Ain't No Mountain High Enough | My Family Travels

My summer vacation of 2017 contained several interesting adventures, none of which could parallel the wilderness camp. Camp Tirthan is a riverside camp located in a UNESCO World Heritage Site in the Great Himalayan National Park. The pristine waters of the Tirthan River and the surrounding gentle slopes, with proximity to over 400 species of flora and fauna, made it a picture-perfect campsite.

On Day 2, we took off on an off-trail trek up a mountain covered in slippery pines, bristling bushes, and steep climbs. The hike started off easy enough, a couple of natural stairs smothered in leaves and spider webs. We started off in high spirits, smiles abound, full of laughter and gossip. We reached a small clearing and sat down to take a breath and listen to some instructions. Mosquitoes buzzed around, the shouts of the other group were audible in the distance. Suddenly, we heard a scream and the give of some rocks tumbling down the mountain. One of the younger instructors had mis-stepped and tripped on some large rocks. Obviously, the rest of froze in shock. If a fit, experienced trekker could make a possibly fatal mistake on this mountain, how would the rest of us fare? We gulped and looked at each other, shaken. Our instructors noticed and cajoled us, with a hint of caution in every small step.

It was around a quarter of the way through the hike when I lost it completely. By that point, I had slipped off the mountain three times, and was not looking forward to the fourth. Stopping to take a breath, already at the tail end of the group, I leaned on a tree to gain my footing. In my mind, it could not be any worse. Ready to cry and scream, I got down on my hands and knees, and started crawling. I didn’t have the courage to stand on my two feet. The instructors told me to get on my feet, but I was dragging myself through poisonous bushes, prickly thorns, and what I could only hope were benign insects. I slowly and steadily covered the ground that my fellow campers hopped, skipped, and jumped over.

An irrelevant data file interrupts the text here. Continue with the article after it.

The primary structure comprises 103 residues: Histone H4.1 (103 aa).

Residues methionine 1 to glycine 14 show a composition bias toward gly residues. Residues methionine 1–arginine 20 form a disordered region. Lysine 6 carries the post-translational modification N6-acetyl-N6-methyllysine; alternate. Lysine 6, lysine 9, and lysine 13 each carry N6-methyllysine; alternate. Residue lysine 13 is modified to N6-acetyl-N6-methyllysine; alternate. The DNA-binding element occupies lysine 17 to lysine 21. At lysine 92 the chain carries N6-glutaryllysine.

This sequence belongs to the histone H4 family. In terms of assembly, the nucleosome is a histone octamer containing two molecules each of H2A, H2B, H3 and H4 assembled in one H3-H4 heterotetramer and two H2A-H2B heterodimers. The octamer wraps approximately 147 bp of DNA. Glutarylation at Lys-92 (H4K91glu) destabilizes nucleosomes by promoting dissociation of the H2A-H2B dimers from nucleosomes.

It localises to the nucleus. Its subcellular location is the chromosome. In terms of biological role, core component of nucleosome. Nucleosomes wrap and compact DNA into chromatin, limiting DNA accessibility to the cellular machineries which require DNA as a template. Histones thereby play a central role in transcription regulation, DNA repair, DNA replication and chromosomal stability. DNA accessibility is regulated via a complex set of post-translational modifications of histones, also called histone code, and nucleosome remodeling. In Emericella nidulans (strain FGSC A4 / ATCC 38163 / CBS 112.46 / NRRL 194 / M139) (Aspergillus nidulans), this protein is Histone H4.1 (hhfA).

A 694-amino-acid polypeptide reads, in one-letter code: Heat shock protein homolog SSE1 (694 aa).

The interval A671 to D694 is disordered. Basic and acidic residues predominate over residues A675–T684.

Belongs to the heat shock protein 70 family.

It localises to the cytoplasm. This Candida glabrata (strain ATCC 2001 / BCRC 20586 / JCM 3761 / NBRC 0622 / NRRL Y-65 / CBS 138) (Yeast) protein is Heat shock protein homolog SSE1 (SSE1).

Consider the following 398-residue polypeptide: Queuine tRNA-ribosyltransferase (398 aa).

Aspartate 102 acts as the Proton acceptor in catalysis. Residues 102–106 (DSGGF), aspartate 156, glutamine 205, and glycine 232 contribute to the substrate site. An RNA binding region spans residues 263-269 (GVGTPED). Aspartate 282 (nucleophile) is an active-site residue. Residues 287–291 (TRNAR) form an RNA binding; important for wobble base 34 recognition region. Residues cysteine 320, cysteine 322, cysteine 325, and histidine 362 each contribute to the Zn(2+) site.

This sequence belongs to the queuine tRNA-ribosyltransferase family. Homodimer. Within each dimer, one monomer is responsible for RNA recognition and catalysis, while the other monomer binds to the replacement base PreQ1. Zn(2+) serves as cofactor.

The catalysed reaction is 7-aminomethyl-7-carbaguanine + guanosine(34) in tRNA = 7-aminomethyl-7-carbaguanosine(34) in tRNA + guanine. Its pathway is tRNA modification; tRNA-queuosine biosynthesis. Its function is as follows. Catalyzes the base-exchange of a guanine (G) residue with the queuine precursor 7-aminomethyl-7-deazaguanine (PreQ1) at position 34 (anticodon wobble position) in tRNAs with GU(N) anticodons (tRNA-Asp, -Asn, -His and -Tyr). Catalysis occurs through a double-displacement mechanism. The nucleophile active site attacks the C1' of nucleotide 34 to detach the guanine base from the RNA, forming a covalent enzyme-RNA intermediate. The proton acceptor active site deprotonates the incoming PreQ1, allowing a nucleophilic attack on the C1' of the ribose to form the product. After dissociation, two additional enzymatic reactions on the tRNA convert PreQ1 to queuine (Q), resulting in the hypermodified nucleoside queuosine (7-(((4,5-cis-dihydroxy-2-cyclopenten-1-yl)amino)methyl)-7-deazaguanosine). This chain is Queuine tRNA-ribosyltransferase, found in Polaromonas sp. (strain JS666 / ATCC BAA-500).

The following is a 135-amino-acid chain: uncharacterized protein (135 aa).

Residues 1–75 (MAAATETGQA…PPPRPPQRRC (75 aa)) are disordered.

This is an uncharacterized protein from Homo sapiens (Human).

When I finally reached the summit of the mountain, after slipping a couple more times, everyone had already claimed their resting spot and were feasting on biscuits. We sat in silence, gathering our thoughts, the sun burning our noses, and soaking up the moment. You know how they say, “the view was worth the climb?” That scene was the prettiest, most serene sight I have seen in my seventeen years. The tall trees, the snaking river, the bright sky, the golden pines made it all worthwhile. Everyone felt the same way – what an incredible view for such a laborious trek. I started thinking about my normal life, full of stress and negativity. Meditating at the summit showed me that there was a happier alternate. But to get there, I would have to work incredibly hard, pushing myself out of comfort zones, and maybe get scratched a few times.

I had battle scars up and down my arms and legs for weeks after that hike. My friends still laugh at my unorthodox way of trekking the mountain. In the future treks, I still hiked slowly, but never on my knees again. These small steps of progress brought many cheers and rounds of applause. That first journey was easily the worst and hardest part of the camp, ranking in one of the worst experiences of my life. But that view, ranks as one of the best.

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